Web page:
Actors Robert Urich and Bonnie Hunt to speak at University of Chicago Hospitals cancer survivors celebration, June 7

Actors Robert Urich and Bonnie Hunt to speak at University of Chicago Hospitals cancer survivors celebration, June 7

June 7, 1998

Cancer survivor and prolific television actor Robert Urich will be the keynote speaker for the University of Chicago Hospitals ninth annual "Celebration of Life," a recognition of National Cancer Survivors Day. The Hospitals' event will be held from noon to 3:00 p.m. on Sunday, June 7, 1998 at the Westin Hotel, 909 N. Michigan.

The theme for the day is, "It's a Wonderful Life."

Urich is one of nearly 8 million cancer survivors in the United States. The star of 10 television series--including the long-running "Spenser: For Hire,"--Urich was diagnosed with synovial sarcoma, a rare soft-tissue cancer, in August 1996; he received aggressive radiation and chemotherapy.

"I decided early that I wasn't going to be a victim," Urich recalls. He chose to go public with his cancer diagnosis--an unusual decision for a mid-career actor--and took an active role in his care, becoming "a partner with my doctors in affecting my cure."

Faced with a demanding treatment regimen and forced to cancel shooting of "The Lazarus Man," Urich found time to re-examine his life. "There is a reason for all this to be happening," he concluded. "You will become a better human being and you will see the spiritual brilliance of it all."

Actress Bonnie Hunt--who has appeared in 11 major motion pictures, including "Jerry Maguire," "Jumanji," "Rain Man," and starring roles in numerous television series--will serve as master of ceremonies for the day's events. Hunt is the only woman ever to create, write, produce, and star in her own television series--the award winning "Bonnie Hunt Show." She was also named "the Best Talk Show Guest in America," by Entertainment Weekly.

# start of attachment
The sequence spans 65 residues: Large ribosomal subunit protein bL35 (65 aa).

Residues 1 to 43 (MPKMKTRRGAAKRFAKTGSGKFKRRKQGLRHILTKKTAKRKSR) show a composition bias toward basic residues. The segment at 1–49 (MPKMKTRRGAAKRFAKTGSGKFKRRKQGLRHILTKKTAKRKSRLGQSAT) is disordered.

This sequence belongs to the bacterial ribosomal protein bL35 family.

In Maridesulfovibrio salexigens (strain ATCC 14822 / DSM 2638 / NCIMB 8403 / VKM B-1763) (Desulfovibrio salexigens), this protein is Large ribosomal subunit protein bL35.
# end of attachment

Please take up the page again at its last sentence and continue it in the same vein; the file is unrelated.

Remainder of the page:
A former cancer nurse, Hunt, who grew up in Chicago and has been active in charity work--supporting shelters for the homeless and for battered women--as well as cancer research and Gilda's Club, an information and support group for people with cancer.

Anyone who has had cancer, plus friends, or family members, may attend. Last year, more than 750 people attended the celebration.

The day's events include:

  • Noon-1:00 p.m. "Tree of Life" celebration, where survivors post "leaves" bearing messages of hope on the tree; also buffet lunch, mingling, and a chance to visit information booths from organizations that assist cancer patients and survivors.
  • 12:45 p.m. "His Way: The Man and His Music," entertainment by Ron Hawking, cancer survivor, musician, and humorist.
  • 1:00 p.m. Welcoming remarks from Hospitals Vice President Kenneth Kates.
  • 1:15 p.m. Remarks by Funmi Olopade, MD, director of the University of Chicago Cancer Risk Clinic.
  • 1:25 p.m. Bunnie Cline, 25-year cancer survivor.
  • 1:35 p.m. Larry Baran, cancer survivor, presents "It's a Wonderful Life," a brief, unpredictable, prop-filled presentation that incorporates themes from health care, the banking industry and classic movies.
  • 1:50 p.m. Keynote speaker Robert Urich (and, for children, a puppet workshop by Hystopolis Productions).

Cancer Survivors Day provides an opportunity for those with cancer to meet other patients and long-term survivors like Urich, Hawking, Cline, and Baran.

"Events such as this one can alleviate a lot of the stress that comes with a diagnosis of cancer," said Richard Schilsky, MD, professor of medicine at the University of Chicago and director of the University of Chicago Cancer Research Center.

"This gathering is a chance for cancer survivors to celebrate their success and for newly diagnosed patients to focus on the light at the end of the tunnel."

Admission is free, but participants are requested to make reservations by calling 1-800-289-6333.